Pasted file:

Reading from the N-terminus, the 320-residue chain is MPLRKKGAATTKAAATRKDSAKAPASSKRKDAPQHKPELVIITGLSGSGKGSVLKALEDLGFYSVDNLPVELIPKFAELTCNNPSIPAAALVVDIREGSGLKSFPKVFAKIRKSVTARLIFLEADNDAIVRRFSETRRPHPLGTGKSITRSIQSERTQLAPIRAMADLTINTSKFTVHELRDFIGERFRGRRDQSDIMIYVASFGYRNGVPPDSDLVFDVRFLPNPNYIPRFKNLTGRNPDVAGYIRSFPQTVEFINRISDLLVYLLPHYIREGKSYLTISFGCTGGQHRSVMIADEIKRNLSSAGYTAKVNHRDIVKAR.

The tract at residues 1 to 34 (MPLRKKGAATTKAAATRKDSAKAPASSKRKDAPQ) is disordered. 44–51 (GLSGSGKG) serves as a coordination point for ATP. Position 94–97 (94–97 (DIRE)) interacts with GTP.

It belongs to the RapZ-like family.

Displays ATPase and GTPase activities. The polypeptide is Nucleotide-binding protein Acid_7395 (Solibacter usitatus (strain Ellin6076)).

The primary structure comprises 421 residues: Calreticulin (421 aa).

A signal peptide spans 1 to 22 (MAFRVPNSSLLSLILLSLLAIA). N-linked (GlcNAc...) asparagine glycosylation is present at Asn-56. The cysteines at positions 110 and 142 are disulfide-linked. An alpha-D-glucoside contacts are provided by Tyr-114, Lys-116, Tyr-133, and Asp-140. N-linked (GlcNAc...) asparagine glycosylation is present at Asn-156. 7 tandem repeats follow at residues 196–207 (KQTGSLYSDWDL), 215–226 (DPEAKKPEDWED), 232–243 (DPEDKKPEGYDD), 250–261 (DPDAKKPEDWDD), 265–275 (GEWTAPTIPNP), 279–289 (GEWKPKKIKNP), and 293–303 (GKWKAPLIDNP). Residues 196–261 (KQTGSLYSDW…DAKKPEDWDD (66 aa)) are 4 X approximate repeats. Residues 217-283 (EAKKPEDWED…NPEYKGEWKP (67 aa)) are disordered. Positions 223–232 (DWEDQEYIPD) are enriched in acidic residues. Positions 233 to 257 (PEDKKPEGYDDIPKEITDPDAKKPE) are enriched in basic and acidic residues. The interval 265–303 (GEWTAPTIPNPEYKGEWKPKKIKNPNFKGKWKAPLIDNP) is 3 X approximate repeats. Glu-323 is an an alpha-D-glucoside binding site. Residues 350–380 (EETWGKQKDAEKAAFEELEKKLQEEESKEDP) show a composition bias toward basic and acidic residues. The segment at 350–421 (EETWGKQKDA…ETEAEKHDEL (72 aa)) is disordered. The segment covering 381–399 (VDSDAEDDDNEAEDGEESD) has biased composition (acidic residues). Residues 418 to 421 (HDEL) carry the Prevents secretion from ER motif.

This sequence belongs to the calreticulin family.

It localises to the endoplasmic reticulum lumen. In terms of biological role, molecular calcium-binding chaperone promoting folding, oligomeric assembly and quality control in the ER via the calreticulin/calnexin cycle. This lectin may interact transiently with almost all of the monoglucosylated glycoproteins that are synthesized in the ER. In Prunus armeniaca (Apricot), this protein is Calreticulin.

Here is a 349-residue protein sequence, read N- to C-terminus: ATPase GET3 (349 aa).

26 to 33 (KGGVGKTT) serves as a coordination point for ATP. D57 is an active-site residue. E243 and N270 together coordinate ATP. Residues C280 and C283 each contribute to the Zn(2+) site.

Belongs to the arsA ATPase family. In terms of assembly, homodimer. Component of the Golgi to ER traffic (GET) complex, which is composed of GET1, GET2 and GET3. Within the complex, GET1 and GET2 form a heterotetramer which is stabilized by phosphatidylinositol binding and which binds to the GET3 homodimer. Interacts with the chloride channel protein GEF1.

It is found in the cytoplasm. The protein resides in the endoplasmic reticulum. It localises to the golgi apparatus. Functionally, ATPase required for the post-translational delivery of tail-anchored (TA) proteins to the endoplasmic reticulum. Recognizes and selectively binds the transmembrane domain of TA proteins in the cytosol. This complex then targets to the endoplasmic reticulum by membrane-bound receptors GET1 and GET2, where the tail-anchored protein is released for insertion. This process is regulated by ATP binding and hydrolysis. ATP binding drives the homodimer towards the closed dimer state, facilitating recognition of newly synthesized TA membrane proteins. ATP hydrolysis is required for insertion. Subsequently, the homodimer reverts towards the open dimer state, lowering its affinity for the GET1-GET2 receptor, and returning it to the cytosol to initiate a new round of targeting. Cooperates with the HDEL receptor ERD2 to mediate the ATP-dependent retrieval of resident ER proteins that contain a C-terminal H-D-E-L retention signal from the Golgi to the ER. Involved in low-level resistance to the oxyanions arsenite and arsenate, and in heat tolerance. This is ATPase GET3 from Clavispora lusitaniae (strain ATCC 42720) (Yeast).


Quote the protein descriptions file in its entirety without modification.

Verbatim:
Reading from the N-terminus, the 320-residue chain is MPLRKKGAATTKAAATRKDSAKAPASSKRKDAPQHKPELVIITGLSGSGKGSVLKALEDLGFYSVDNLPVELIPKFAELTCNNPSIPAAALVVDIREGSGLKSFPKVFAKIRKSVTARLIFLEADNDAIVRRFSETRRPHPLGTGKSITRSIQSERTQLAPIRAMADLTINTSKFTVHELRDFIGERFRGRRDQSDIMIYVASFGYRNGVPPDSDLVFDVRFLPNPNYIPRFKNLTGRNPDVAGYIRSFPQTVEFINRISDLLVYLLPHYIREGKSYLTISFGCTGGQHRSVMIADEIKRNLSSAGYTAKVNHRDIVKAR.

The tract at residues 1 to 34 (MPLRKKGAATTKAAATRKDSAKAPASSKRKDAPQ) is disordered. 44–51 (GLSGSGKG) serves as a coordination point for ATP. Position 94–97 (94–97 (DIRE)) interacts with GTP.

It belongs to the RapZ-like family.

Displays ATPase and GTPase activities. The polypeptide is Nucleotide-binding protein Acid_7395 (Solibacter usitatus (strain Ellin6076)).

The primary structure comprises 421 residues: Calreticulin (421 aa).

A signal peptide spans 1 to 22 (MAFRVPNSSLLSLILLSLLAIA). N-linked (GlcNAc...) asparagine glycosylation is present at Asn-56. The cysteines at positions 110 and 142 are disulfide-linked. An alpha-D-glucoside contacts are provided by Tyr-114, Lys-116, Tyr-133, and Asp-140. N-linked (GlcNAc...) asparagine glycosylation is present at Asn-156. 7 tandem repeats follow at residues 196–207 (KQTGSLYSDWDL), 215–226 (DPEAKKPEDWED), 232–243 (DPEDKKPEGYDD), 250–261 (DPDAKKPEDWDD), 265–275 (GEWTAPTIPNP), 279–289 (GEWKPKKIKNP), and 293–303 (GKWKAPLIDNP). Residues 196–261 (KQTGSLYSDW…DAKKPEDWDD (66 aa)) are 4 X approximate repeats. Residues 217-283 (EAKKPEDWED…NPEYKGEWKP (67 aa)) are disordered. Positions 223–232 (DWEDQEYIPD) are enriched in acidic residues. Positions 233 to 257 (PEDKKPEGYDDIPKEITDPDAKKPE) are enriched in basic and acidic residues. The interval 265–303 (GEWTAPTIPNPEYKGEWKPKKIKNPNFKGKWKAPLIDNP) is 3 X approximate repeats. Glu-323 is an an alpha-D-glucoside binding site. Residues 350–380 (EETWGKQKDAEKAAFEELEKKLQEEESKEDP) show a composition bias toward basic and acidic residues. The segment at 350–421 (EETWGKQKDA…ETEAEKHDEL (72 aa)) is disordered. The segment covering 381–399 (VDSDAEDDDNEAEDGEESD) has biased composition (acidic residues). Residues 418 to 421 (HDEL) carry the Prevents secretion from ER motif.

This sequence belongs to the calreticulin family.

It localises to the endoplasmic reticulum lumen. In terms of biological role, molecular calcium-binding chaperone promoting folding, oligomeric assembly and quality control in the ER via the calreticulin/calnexin cycle. This lectin may interact transiently with almost all of the monoglucosylated glycoproteins that are synthesized in the ER. In Prunus armeniaca (Apricot), this protein is Calreticulin.

Here is a 349-residue protein sequence, read N- to C-terminus: ATPase GET3 (349 aa).

26 to 33 (KGGVGKTT) serves as a coordination point for ATP. D57 is an active-site residue. E243 and N270 together coordinate ATP. Residues C280 and C283 each contribute to the Zn(2+) site.

Belongs to the arsA ATPase family. In terms of assembly, homodimer. Component of the Golgi to ER traffic (GET) complex, which is composed of GET1, GET2 and GET3. Within the complex, GET1 and GET2 form a heterotetramer which is stabilized by phosphatidylinositol binding and which binds to the GET3 homodimer. Interacts with the chloride channel protein GEF1.

It is found in the cytoplasm. The protein resides in the endoplasmic reticulum. It localises to the golgi apparatus. Functionally, ATPase required for the post-translational delivery of tail-anchored (TA) proteins to the endoplasmic reticulum. Recognizes and selectively binds the transmembrane domain of TA proteins in the cytosol. This complex then targets to the endoplasmic reticulum by membrane-bound receptors GET1 and GET2, where the tail-anchored protein is released for insertion. This process is regulated by ATP binding and hydrolysis. ATP binding drives the homodimer towards the closed dimer state, facilitating recognition of newly synthesized TA membrane proteins. ATP hydrolysis is required for insertion. Subsequently, the homodimer reverts towards the open dimer state, lowering its affinity for the GET1-GET2 receptor, and returning it to the cytosol to initiate a new round of targeting. Cooperates with the HDEL receptor ERD2 to mediate the ATP-dependent retrieval of resident ER proteins that contain a C-terminal H-D-E-L retention signal from the Golgi to the ER. Involved in low-level resistance to the oxyanions arsenite and arsenate, and in heat tolerance. This is ATPase GET3 from Clavispora lusitaniae (strain ATCC 42720) (Yeast).